REVIEW: The Immigrant

1 07 2014

immigrant_noquote_finalCannes Film Festival – Official Competition, 2013

Over a year ago, I had the distinct honor to attend a panel in memory of my hero in the realm of film criticism, the late Roger Ebert, in Cannes.  His widow, Chaz, was in attendance a little over a month after his passing.  We all took a “500 Thumbs Up for Roger” picture (if you like a good Where’s Waldo puzzle, try to find me in this picture) and signed a book letting Chaz know how much her husband meant to everyone who cherishes film.

But it was not the words that I left her that mattered that day; rather, it was the words she left me and everyone else in attendance.  Kicking off the panel, she remarked, “Roger said that the cinema expands your imagination.  And when it’s done well, what it will do is allow the individual to be transported beyond linear boundaries and to take you to a world that you hadn’t seen before and allow you inside and outside to become a better person.”

People that take the time to write seriously about these illusionary worlds of light, shadow, and pixel have most likely achieved this exhilarating narrative transport.  It’s a difficult and thus extremely rare feat for a film to pull off.  Yet the sensation feeds the soul in such a sublime manner that it’s worth seeking out even if it means wading through seemingly endless mediocrity.

By year’s end, I manage to let the awards hype delude myself into thinking I have experienced this transcendent feeling multiple times.  In actuality, however, these little miracles only occur every few years or so.  I’m overjoyed to report that James Gray’s “The Immigrant” is one such film.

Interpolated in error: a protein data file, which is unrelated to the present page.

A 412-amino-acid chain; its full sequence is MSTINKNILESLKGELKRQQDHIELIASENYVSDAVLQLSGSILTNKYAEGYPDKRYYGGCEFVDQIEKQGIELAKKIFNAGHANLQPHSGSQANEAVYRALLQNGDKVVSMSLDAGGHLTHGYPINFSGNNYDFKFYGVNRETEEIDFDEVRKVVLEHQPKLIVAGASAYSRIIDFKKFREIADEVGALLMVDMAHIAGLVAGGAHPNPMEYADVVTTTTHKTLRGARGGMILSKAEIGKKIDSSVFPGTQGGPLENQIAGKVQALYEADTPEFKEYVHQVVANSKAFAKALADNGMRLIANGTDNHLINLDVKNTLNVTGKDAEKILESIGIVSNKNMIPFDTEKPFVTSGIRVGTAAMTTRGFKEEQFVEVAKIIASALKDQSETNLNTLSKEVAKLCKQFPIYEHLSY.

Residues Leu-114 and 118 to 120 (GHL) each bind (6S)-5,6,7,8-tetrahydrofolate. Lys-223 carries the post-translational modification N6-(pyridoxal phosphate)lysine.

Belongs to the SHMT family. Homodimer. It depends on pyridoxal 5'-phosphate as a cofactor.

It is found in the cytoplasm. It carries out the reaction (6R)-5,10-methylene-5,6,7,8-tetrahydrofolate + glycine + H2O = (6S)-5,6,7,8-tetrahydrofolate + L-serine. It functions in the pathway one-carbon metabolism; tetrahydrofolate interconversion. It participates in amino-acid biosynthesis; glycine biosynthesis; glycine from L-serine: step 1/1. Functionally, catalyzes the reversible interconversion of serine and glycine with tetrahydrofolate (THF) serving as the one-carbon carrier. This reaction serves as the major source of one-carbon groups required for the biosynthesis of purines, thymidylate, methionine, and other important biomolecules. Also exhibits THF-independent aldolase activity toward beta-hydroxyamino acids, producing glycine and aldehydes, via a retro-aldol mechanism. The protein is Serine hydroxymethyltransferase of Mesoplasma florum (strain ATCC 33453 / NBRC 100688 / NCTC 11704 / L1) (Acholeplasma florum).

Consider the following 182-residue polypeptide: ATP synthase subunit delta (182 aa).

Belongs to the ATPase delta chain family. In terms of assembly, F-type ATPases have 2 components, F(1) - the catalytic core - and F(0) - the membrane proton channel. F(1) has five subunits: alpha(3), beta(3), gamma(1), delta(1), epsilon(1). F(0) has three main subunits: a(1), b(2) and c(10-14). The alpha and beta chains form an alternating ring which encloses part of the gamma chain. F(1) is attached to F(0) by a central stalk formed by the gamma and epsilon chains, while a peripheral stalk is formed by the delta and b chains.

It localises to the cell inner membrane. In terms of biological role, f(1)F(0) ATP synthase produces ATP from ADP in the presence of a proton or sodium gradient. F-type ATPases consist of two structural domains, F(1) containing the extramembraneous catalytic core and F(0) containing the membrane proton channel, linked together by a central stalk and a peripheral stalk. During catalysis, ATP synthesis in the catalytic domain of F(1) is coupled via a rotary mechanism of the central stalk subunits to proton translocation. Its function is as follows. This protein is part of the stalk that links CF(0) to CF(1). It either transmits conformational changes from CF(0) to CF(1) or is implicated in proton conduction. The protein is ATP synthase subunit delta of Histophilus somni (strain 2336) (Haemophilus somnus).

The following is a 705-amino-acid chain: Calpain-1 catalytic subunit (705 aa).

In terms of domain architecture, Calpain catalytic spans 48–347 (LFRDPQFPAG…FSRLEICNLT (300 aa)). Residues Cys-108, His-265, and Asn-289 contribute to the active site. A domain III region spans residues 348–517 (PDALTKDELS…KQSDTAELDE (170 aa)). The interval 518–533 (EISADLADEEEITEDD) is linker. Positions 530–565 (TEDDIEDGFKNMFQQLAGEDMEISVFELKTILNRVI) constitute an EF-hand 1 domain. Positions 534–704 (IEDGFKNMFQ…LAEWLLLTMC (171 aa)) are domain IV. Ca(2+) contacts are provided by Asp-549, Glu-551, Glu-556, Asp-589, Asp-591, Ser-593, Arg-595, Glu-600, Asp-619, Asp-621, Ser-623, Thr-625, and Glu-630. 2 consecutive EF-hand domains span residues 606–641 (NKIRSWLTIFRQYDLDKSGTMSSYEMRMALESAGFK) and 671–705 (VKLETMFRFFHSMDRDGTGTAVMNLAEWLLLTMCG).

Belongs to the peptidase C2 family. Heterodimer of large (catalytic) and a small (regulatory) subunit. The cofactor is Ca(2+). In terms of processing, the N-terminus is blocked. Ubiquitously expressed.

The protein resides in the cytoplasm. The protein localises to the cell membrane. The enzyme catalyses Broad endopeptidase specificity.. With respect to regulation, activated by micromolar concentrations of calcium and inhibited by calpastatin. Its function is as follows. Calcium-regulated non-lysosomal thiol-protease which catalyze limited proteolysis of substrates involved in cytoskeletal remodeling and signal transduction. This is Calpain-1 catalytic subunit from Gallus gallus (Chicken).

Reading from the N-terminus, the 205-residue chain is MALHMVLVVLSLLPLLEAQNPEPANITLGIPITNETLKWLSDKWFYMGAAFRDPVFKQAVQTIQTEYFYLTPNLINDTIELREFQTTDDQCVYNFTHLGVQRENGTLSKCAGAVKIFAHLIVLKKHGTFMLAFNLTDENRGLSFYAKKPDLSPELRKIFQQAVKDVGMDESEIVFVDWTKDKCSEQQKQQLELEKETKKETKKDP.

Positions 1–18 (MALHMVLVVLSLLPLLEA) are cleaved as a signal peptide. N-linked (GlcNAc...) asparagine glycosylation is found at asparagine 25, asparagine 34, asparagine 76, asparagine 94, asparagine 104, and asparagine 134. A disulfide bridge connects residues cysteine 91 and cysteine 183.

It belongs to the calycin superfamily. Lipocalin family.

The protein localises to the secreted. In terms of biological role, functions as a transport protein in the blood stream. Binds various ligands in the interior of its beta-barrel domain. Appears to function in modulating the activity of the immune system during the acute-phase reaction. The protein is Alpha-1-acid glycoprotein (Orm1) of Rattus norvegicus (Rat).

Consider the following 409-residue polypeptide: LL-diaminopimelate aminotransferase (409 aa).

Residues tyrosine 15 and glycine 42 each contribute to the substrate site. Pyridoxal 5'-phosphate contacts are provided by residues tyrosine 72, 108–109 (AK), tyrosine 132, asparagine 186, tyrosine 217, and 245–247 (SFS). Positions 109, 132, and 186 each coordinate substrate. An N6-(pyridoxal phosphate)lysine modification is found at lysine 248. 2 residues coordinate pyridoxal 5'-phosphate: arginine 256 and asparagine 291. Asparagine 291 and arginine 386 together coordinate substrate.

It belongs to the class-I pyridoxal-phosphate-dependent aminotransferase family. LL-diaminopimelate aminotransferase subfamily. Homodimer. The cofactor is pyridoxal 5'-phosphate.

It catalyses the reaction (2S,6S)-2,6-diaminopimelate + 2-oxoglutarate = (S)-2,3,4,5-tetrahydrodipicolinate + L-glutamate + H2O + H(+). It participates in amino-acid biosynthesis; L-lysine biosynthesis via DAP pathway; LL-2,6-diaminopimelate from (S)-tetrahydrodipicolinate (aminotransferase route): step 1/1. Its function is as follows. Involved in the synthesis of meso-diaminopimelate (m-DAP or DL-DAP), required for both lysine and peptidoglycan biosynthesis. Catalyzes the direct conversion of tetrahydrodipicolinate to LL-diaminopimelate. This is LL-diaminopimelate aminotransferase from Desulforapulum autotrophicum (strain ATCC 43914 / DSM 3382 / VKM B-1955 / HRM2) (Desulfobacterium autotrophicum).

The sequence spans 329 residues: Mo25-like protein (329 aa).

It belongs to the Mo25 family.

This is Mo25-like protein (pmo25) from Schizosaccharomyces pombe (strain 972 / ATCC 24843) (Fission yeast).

Most movies nowadays return me to the same spot from which I departed.  This masterpiece, on the other hand, picked me up at one place and deposited me at a higher ground.  The story of “The Immigrant” alone left me feeling spiritually enriched.  The complete package assembled by producer, writer, and director Gray left me renewed and reaffirmed in the power of the cinema.  I remain so stunned in slack-jawed awe at this exquisitely beautiful work that few words can fully capture my strong sentiments.

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REVIEW: Blue Is the Warmest Color

15 06 2013

Blue is the Warmest ColorCannes Film Festival – Official Competition

Producers of the upcoming film adaptation of “Fifty Shades of Grey,” I have found your director.  Thank me later.

In the past three weeks since I’ve seen Abdellatif Kechiche’s “Blue Is the Warmest Color,” I have gone back and forth on whether I deem it to be pornography.  What I can say without a doubt, however, is that it features the most graphic depictions of sexuality between any two people that I have ever seen on film.  It takes that honor away from Steve McQueen’s 2011 masterpiece “Shame,” which used pornographic aesthetics to ironically point out just how little pleasure was present in the carnality occurring before our eyes.

Kechiche’s camera, whether voyeuristic or artistic, captures human sexuality between the timid young Adele (newcomer Adele Exarchopolous) and the nubile Emma (Lea Seydoux) at an extremely intimate level.  On the one hand, it seems almost animalistic as we feel their every body movement, see the saliva drip, and hear their every moan.  Yet at the same time, it’s also highly erotic.  Kechiche seems more focused on capturing the act from every angle and less on the experience that Adele and Emma are having.